It feels amazing. Gully Boy is like a catalyst to our movement, which has been very slow on its own pace. I believe when the song, Mere Gully Mein dropped was when the mainstream cinema was kind of attracted towards the underground rappers. Everybody kind of knew that we existed and we were doing our own thing but again because of lack of infrastructure...It's like people expect independent artists to automatically get an international quality music video or song, which isn't fair. So, after Mere Gully Mein, they realized that underground artists can get to a level where they can get proper production. This movie coming out on February 14 will be insane.

How was it working with Ranveer Singh and what is his understanding about hip hop?
It was an awesome experience working with Ranveer Singh because I don't think any other actor could have given justice to this role. He has definitely captured the essence by understanding our vibe. He didn't really need to fit in. Hip hop is something that even he has been listening to since he was a kid. Hip hop is not a one thing learner, it is a community and a culture in its own. It's a way of life. You have other elements as well in it. So, unless and until you know the other elements like the dancers and the graffiti writers, DJ's and the fifth element of hip hop is knowledge. So, in the end, this movie is going to provide knowledge about underground rappers, which we were trying to do for a decade. So, people will get to know that rap scene exists in our country and there are rappers in and around since the past ten years.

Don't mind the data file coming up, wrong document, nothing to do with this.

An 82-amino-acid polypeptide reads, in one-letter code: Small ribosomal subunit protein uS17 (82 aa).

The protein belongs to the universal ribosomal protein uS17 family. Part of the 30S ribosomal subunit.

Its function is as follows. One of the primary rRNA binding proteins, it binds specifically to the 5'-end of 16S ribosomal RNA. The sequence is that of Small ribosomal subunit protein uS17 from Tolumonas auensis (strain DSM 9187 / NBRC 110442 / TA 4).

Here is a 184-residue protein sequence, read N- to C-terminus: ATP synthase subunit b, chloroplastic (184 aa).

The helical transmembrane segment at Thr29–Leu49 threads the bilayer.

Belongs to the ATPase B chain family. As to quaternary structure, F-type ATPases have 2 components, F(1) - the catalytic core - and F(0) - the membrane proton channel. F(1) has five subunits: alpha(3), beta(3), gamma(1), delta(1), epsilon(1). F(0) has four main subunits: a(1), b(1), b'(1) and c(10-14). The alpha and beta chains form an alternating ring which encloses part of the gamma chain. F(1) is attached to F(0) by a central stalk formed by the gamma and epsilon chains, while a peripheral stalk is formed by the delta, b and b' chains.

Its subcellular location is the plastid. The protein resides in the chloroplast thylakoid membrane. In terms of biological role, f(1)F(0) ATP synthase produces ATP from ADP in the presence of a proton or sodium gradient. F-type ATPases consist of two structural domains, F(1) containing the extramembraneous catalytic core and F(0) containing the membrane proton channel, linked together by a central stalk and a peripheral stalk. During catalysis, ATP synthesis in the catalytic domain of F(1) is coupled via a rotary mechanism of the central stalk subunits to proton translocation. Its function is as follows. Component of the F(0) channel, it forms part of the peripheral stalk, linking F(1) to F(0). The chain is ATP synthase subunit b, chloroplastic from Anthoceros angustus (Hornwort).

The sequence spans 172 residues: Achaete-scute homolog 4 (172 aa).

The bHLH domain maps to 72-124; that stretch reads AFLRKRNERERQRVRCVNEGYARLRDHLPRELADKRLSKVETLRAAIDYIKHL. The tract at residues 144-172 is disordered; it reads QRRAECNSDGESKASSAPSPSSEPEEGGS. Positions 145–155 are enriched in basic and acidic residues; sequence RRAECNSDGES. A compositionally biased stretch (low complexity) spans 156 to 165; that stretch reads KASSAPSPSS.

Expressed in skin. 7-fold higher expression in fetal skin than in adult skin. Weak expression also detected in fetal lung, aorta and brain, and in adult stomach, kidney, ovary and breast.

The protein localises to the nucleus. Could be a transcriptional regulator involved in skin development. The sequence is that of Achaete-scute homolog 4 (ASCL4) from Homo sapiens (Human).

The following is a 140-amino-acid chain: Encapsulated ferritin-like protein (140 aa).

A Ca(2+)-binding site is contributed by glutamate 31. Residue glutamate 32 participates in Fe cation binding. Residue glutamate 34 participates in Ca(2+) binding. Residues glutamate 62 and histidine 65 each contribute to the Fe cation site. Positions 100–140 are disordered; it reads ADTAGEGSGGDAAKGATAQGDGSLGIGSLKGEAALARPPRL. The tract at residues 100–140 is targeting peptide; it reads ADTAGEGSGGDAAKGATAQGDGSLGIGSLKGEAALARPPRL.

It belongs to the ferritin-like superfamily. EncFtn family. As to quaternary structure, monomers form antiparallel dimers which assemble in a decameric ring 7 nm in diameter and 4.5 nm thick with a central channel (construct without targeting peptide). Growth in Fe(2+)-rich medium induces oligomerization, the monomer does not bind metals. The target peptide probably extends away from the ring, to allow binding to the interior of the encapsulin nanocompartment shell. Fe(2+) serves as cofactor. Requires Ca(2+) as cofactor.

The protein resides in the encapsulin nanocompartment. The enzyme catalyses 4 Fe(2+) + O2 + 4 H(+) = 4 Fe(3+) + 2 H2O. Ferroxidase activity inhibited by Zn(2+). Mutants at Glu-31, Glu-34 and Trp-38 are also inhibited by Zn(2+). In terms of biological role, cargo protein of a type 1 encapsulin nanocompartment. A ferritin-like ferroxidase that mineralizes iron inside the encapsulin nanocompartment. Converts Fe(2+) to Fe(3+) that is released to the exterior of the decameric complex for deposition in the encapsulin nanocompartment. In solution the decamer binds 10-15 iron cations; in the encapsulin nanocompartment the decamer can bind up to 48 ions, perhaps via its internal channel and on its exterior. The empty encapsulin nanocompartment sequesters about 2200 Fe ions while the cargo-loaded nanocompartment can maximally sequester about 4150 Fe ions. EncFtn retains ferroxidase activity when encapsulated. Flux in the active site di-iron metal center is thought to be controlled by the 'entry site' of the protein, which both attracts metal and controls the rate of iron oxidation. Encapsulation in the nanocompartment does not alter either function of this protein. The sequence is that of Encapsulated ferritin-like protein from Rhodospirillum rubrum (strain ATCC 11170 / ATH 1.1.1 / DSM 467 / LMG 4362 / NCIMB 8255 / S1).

So you think the rapping space will be given more prominence post this film and will benefit the rappers?